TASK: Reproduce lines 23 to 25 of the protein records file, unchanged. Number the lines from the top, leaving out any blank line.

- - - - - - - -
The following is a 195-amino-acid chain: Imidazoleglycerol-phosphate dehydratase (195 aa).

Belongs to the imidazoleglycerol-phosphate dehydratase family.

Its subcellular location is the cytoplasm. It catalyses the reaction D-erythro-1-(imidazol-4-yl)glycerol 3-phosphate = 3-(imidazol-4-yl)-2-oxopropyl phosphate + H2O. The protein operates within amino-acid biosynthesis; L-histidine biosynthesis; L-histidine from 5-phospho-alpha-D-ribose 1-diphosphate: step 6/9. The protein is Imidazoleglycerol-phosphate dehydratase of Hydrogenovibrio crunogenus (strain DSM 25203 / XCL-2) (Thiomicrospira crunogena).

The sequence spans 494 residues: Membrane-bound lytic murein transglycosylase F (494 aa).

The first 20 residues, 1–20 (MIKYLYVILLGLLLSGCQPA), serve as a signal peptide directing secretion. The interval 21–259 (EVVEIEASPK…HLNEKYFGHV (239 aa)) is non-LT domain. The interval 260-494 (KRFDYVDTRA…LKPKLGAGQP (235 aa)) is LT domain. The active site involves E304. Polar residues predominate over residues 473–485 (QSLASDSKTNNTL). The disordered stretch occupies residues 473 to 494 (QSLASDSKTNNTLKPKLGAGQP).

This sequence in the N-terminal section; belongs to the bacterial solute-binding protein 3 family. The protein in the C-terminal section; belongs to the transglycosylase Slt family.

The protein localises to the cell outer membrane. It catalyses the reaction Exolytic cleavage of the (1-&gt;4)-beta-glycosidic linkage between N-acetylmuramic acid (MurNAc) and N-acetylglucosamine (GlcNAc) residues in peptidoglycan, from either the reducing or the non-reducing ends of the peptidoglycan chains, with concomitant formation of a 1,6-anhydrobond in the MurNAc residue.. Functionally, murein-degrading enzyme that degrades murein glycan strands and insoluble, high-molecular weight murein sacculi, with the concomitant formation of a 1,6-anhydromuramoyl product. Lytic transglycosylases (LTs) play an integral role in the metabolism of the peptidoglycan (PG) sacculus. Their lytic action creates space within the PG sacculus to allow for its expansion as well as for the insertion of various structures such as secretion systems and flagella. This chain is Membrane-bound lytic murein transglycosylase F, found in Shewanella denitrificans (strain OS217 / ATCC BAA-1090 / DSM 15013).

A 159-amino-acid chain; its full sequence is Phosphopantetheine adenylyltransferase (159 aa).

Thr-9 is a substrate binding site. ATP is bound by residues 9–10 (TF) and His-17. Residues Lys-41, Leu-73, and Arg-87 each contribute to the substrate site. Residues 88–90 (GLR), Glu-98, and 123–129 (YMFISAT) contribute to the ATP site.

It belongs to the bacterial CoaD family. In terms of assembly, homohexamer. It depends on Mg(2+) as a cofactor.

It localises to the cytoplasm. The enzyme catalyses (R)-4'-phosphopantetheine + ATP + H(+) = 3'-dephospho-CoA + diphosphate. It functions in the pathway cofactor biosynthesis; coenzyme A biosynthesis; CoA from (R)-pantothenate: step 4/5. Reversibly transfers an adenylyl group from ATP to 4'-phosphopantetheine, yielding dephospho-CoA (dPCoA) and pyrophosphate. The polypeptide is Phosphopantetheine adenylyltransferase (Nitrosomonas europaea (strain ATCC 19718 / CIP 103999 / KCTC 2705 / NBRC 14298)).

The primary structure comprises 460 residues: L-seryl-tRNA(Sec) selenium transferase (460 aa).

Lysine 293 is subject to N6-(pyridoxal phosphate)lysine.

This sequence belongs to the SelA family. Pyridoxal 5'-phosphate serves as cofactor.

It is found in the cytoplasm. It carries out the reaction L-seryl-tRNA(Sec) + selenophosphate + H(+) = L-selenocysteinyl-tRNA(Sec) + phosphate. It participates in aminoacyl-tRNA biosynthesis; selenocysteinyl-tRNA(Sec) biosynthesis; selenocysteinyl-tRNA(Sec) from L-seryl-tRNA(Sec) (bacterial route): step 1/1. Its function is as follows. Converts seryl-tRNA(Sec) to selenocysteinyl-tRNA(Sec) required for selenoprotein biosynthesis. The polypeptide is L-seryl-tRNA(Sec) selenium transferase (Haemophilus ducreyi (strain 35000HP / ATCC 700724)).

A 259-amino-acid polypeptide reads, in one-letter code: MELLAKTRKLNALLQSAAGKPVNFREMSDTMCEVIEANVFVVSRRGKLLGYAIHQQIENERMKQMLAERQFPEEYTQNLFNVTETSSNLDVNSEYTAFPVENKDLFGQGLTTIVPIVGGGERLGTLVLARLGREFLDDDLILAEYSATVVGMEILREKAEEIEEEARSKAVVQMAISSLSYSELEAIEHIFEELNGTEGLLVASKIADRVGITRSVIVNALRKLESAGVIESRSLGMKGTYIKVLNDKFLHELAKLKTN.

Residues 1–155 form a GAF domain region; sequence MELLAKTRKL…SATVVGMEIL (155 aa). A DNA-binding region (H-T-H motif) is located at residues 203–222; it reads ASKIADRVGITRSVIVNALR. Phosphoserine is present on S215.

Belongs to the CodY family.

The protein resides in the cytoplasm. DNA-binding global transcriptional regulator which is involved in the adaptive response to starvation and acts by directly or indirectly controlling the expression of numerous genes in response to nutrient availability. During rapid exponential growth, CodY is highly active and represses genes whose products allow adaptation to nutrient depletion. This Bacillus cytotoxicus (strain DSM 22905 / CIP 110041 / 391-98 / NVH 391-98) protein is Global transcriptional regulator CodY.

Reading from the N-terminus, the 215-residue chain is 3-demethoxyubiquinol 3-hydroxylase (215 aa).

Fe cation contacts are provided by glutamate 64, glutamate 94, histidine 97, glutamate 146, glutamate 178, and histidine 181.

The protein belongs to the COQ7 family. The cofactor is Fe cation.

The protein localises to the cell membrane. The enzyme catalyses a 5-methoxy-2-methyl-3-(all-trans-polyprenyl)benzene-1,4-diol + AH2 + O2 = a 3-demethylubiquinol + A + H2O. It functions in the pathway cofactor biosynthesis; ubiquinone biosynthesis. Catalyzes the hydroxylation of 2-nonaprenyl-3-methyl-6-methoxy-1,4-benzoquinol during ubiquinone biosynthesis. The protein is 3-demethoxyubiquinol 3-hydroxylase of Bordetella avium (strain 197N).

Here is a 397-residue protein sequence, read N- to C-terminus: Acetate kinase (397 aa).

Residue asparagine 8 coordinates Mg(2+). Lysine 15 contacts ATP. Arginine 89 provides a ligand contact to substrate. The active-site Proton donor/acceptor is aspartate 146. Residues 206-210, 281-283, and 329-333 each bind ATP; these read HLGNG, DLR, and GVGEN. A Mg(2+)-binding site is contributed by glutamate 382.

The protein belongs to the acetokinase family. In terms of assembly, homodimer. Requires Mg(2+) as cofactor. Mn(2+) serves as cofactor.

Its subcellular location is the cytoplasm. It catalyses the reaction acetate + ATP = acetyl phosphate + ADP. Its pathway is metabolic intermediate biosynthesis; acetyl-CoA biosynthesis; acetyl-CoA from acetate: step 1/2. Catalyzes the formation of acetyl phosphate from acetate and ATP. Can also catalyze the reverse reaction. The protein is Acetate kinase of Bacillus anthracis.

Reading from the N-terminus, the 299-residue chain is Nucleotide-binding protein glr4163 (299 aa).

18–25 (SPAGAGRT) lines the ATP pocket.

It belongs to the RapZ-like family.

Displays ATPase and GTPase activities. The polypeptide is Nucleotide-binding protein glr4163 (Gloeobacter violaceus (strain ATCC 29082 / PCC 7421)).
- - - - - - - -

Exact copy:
The protein localises to the cell membrane. The enzyme catalyses a 5-methoxy-2-methyl-3-(all-trans-polyprenyl)benzene-1,4-diol + AH2 + O2 = a 3-demethylubiquinol + A + H2O. It functions in the pathway cofactor biosynthesis; ubiquinone biosynthesis. Catalyzes the hydroxylation of 2-nonaprenyl-3-methyl-6-methoxy-1,4-benzoquinol during ubiquinone biosynthesis. The protein is 3-demethoxyubiquinol 3-hydroxylase of Bordetella avium (strain 197N).

Here is a 397-residue protein sequence, read N- to C-terminus: Acetate kinase (397 aa).

Residue asparagine 8 coordinates Mg(2+). Lysine 15 contacts ATP. Arginine 89 provides a ligand contact to substrate. The active-site Proton donor/acceptor is aspartate 146. Residues 206-210, 281-283, and 329-333 each bind ATP; these read HLGNG, DLR, and GVGEN. A Mg(2+)-binding site is contributed by glutamate 382.